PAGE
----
*This web site was created as an assignment for a course entitled "Genetically Modified Organisms" at Davidson College*


Plant Tissue Culturing Techniques have become especially important in the agricultural community over the past ten years. During this time period, plant tissue culture has effectively moved from the confines of small laboratories and has taken its place among some of the more mainstream, broad-scale techniques employed by the agriculture industry. (Hall, 1999)

Plant Tissue Culture, more technically known as micropropagation, can be broadly defined as a collection of methods used to grow large numbers of plant cells, in vitro, in an aseptic and closely controlled environment. This technique is effective because almost all plant cells are totipotent – each cell possesses the genetic information and cellular machinery necessary to generate an entire organism. Micropropagation, therefore, can be used to produce a large number of plants that are genetically identical to a parent plant, as well as to one another. (Raven et al., 1999)

Figure 1 - Areas of Tissue Culture Collection

Illustration compliments of Dr. R. Daniel Lineberger, Texas A&M University

The standard protocol for performing plant tissue culture experiments is fairly basic. First, it is essential that a sterile environment be created. The medium used to grow the plant tissue, the plant tissues themselves, and the environment surrounding the tissue culture, must be free of all possible contaminants. The presence of any bacterial, fungal, algal, or viral contaminants could potentially rob the desired plants of the nutrients provided by the culture medium and have devastating effects upon their growth (Kyle, 2002). Once a sterile environment has been established, tissue can be collected from the plant’s leaf, shoot, bud, stem, or root (see figure 1). Because each of these cells is totipotent, each has the potential to express an entire organism (see figure 2). The tissue sample can then be placed on an aseptic (free of microorganisms), nutrient-rich medium where its cells will begin to grow and develop into the desired plant product (Thorpe, 1981). The nature of the medium and the nutrients that it contains is dependent upon the type of plant being grown and the properties that the grower wishes to express. Finally, the developing tissue should be maintained in a closely controlled chemical and physical environment, such as a greenhouse, to achieve the best results (Thorpe, 1981).


Figure 2 - The Basic Steps of Micropropagation

Illustration compliments of Dr. R. Daniel Lineberger, Texas A&M University


The benefits of plant tissue culture are extensive in the agricultural world. Micropropagation is favorable to traditional crop breeding methods in many respects, the first being that it allows for the production of huge numbers of plants in a very short period of time. In the Netherlands alone, over 100,000,000 plants are produced using micropropagation each year (Hall, 1999). Plant tissue culture is also advantageous to growers because the overwhelming number of plants can be produced using the tissue collected from a single parent plant – a plant which itself remains unharmed in the tissue harvesting process. Crop production through micropropagation also eliminates the possibility of any interruption in the growing season because it can be carried out inside the carefully regulated environment of a greenhouse. Because the chemical and physical environment inside a greenhouse can be closely monitored, any lull in production that might typically occur as a result of seasonal change can be avoided. (Lineberger, 2002)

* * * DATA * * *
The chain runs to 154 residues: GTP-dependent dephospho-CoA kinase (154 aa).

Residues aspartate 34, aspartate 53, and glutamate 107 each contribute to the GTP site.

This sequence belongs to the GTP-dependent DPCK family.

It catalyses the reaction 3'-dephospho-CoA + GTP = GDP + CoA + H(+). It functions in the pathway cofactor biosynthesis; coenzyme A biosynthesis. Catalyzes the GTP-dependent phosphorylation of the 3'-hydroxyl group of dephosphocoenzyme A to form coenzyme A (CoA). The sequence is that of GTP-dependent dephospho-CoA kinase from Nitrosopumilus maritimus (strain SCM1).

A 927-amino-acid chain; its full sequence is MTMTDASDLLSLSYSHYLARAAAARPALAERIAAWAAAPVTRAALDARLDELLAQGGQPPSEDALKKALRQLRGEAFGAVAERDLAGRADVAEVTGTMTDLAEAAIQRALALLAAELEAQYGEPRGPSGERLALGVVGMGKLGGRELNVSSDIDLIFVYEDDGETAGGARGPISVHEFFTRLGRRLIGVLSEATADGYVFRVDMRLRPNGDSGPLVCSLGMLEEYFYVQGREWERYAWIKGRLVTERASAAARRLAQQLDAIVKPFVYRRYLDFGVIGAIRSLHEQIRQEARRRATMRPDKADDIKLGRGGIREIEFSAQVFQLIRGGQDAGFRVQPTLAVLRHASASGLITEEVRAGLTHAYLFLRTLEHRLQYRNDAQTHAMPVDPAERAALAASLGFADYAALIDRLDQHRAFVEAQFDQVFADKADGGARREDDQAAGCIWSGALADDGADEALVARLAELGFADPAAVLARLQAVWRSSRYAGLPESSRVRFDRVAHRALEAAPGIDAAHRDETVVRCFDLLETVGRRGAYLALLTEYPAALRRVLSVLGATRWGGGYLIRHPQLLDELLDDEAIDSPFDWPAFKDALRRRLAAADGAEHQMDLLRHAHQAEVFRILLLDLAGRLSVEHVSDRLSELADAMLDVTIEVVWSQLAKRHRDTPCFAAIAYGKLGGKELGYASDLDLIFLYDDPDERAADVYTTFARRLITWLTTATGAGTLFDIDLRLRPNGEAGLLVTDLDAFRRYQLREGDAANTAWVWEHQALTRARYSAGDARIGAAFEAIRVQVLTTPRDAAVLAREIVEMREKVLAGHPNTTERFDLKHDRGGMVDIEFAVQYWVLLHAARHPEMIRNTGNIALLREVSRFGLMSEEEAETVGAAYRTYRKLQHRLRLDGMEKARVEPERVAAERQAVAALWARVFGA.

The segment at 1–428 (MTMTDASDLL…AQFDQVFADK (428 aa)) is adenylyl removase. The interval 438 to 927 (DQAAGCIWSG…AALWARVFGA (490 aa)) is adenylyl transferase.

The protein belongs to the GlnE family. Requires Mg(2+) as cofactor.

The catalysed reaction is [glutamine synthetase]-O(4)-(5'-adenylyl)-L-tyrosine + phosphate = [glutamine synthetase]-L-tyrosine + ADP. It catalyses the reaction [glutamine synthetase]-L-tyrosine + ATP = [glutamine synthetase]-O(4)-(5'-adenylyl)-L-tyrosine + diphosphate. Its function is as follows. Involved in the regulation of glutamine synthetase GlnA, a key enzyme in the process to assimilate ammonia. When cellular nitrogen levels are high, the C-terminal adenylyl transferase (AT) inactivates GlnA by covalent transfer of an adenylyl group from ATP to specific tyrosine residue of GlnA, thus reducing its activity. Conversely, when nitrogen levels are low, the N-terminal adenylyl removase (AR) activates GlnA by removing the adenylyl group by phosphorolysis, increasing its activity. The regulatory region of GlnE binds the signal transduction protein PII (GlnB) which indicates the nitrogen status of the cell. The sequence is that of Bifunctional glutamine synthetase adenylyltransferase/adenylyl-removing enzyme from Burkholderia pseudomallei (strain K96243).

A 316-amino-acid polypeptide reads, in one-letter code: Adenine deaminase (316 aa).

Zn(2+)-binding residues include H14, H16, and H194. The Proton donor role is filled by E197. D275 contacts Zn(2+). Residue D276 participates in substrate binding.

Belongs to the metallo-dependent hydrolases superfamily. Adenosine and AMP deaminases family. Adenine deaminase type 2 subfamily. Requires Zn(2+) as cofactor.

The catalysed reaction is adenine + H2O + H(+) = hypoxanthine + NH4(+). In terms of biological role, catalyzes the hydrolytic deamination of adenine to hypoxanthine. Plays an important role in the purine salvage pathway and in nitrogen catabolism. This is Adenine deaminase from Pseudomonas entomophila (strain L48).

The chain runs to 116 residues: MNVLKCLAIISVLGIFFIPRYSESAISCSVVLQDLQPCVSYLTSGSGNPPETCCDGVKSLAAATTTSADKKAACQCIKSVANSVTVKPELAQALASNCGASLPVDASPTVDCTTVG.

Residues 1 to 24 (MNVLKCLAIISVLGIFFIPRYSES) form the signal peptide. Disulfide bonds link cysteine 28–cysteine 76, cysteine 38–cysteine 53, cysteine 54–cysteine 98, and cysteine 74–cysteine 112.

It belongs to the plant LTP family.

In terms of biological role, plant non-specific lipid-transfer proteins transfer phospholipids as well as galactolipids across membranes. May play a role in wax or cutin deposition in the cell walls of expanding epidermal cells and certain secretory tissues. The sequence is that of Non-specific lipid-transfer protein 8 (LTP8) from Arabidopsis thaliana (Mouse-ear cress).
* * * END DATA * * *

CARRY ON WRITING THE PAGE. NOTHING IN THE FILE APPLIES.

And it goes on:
Micropropagation will be crucial to the agricuture industry in the future because it is used to produce plants which have been genetically modified and selected for their ability to resist certain indigenous environmental stresses. Currently, scientists and members of the agricultural community have joined forces to investigate the possibility of creating lines of tomatoes that possess increased salt tolerance (to be grown in areas in which the soil is high in salinity), plants that are completely resistant to various viral, bacterial, algal, and fungal infections, tobacco plants whose leaves can withstand freezing temperatures, and crops that are entirely resistant to harmful and destructive insects. (Lineberger, 2002)


Works Cited:

Hall, Robert D. (1999). Plant Cell Culture Protocols. (New Jersey : Humana Press Inc.).

Kyle, Lydiane. Plant Tissue Culture. Accessed 09/02/2002. <>

Lineberger, R. Daniel. The Many Dimensions of Plant Tissue Culture. Accessed 09/02/2002. <>

Raven, Peter H., Evert, Ray F., and Eichorn, Susan E. (1999). Biology of Plants 6th edition. (New York: W.H. Freeman and Company).

Thorpe, Trevor A. (1981). Plant Tissue Culture : Methods and Applications in Agriculture. (New York: Academic Press).



For more information you may visit the following sites:

"The Many Dimensions of Plant Tissue Culture Research" - Texas A&M University

Plant Tissue Culture - University of Liverpool, UK

Discussions on Plant Tissue Culture - The National Health Museum




© Copyright 2002 Department of Biology, Davidson College, Davidson, NC 28035
Send comments, questions, and suggestions to: